Category Archives: FEATURED

Half a Century in the Making: Tree ‘Crop Circles’ Emerge in Japan

Two peculiar ‘crop circles’ have recently been spotted in Japan’s Miyazaki Prefecture. Viewable only from above, they were formed by sugi (Japanese cedar) trees. Conspiracy theorists will be disappointed to learn that there is a very practical explanation for how these shapes emerged: science. Specifically, it was the result of a scientific experiment that spanned […]

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5 Japanese Movies And Dramas To Watch Over The Holidays

No travel plans for Christmas? No worries! Here’s your unmissable list of Japanese films and dramas to keep you going over the festive and New Year period! This list has something for everyone from binge-worthy uplifting dramas to emotionally-charged films.

1. Tokyo Girl

When we arrive at year’s end, social media sites like Facebook urge us to look back on the year we’ve just lived, and the creeping-in of New Year’s Eve gets us pondering on the next stage in our lives. This transition from year to year, life to life, is presented perfectly here in Tokyo Girl.

On the surface, Tokyo Girl looks like another typical Japanese drama. The story trails a young girl – played by Asami Mizukawa – from a small town who feels there are no opportunities for her in her local area, and that she’d have been much better placed in Paris, NYC or Tokyo. Somewhere far from her provincial life.

When she heads to her first stop, Harajuku, however, she finds out that her good looks, praised in her hometown, aren’t so special in Tokyo. The series follows her life from age 23-40 as she maneuvers her career and love life, and moves from district to district in Tokyo, each move providing a clever commentary on Tokyo’s social ladder and the changes we face as we journey through life.

Watch on: Amazon Prime
Language: Japanese with English subtitles

2. It All Began When I Met You

If you’re looking for a film to fill that Love Actually hole in your life, this is it. Full of warm Christmas feels – although decidedly tragic at times – It All Began When I Met You focuses on six separate stories centering around Tokyo Station just before Christmas. Many of the ten characters are dealing with the …continue reading


How To Make Next Year your Best Year in Japan

For many teachers and professionals living in Japan, December is a time for reflection on growth and choices in the past year.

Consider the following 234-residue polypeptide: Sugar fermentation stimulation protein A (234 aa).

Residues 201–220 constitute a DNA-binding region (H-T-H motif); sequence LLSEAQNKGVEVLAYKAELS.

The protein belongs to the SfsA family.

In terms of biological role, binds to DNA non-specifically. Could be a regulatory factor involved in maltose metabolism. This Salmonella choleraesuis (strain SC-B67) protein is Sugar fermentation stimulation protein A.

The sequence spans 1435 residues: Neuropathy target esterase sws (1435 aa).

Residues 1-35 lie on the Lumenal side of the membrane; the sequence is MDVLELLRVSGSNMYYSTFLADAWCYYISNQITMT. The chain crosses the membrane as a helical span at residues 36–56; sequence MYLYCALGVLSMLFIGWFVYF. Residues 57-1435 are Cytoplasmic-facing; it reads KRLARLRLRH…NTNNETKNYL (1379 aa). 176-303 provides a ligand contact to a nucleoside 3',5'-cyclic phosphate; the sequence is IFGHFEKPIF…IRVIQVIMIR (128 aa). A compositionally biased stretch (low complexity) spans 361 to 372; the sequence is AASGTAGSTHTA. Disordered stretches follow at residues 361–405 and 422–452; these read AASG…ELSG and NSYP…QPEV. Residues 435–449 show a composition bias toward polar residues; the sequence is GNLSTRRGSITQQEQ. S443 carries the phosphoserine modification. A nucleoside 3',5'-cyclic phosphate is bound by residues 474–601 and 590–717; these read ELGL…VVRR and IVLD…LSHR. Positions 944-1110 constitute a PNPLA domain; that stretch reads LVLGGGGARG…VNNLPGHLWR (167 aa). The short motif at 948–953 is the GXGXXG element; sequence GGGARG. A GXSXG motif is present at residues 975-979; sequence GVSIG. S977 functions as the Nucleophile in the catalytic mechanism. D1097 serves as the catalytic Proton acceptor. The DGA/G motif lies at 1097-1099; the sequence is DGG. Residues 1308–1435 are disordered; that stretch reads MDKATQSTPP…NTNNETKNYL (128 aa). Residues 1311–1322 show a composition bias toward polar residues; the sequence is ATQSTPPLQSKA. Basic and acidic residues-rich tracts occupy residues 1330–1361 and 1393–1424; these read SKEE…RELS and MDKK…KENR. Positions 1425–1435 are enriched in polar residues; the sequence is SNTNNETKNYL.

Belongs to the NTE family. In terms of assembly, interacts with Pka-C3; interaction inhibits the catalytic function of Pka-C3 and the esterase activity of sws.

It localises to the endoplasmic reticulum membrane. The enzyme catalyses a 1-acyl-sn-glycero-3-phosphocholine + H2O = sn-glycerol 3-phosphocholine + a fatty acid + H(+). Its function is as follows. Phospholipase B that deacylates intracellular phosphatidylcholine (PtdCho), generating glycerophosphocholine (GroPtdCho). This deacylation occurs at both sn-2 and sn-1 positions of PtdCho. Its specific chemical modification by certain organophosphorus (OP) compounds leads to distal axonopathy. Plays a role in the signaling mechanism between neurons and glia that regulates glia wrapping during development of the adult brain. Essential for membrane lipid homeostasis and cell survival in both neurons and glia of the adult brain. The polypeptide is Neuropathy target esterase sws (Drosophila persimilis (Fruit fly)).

In fact, most full-time university faculty in Japan are required by their institutions to write everything they have accomplished down, and this is something that all jobseekers and professionals should consider doing as it has more than one purpose. The first is that it reminds us of accomplishments since last new years’ resolutions. Another reason is that it helps to focus on where we want to go in the future, and to plan those changes for the new year.

By writing down what happened in the year, it is particularly helpful in seeing how much you have accomplished. Through articulating your accomplishments, it is easy to see more clearly how far you have come. Conversely, it should also be a motivator on what else you might have done – though this is not an exercise in self-flagellation, but rather self-awareness. So, while there may have been missed opportunities (and, it is essential to be mindful of those), focus on the positive. Therefore, start to look forward and what you will get done in the next year, and further into the future.

For universities, generally, the sections that are listed basically follow the philosophy of the Balanced Scorecard. These are four main areas that educators should keep developing; research, service, teaching experience, and education.

Academic publications are the first area that is required, with the publication name, type of article and if it is a peer-reviewed or not. The next section is the presentations that took place. And these should also be divided into those that were peer-reviewed (where you needed to submit your work before being accepted), and invited talks. The latter is where you are asked to …continue reading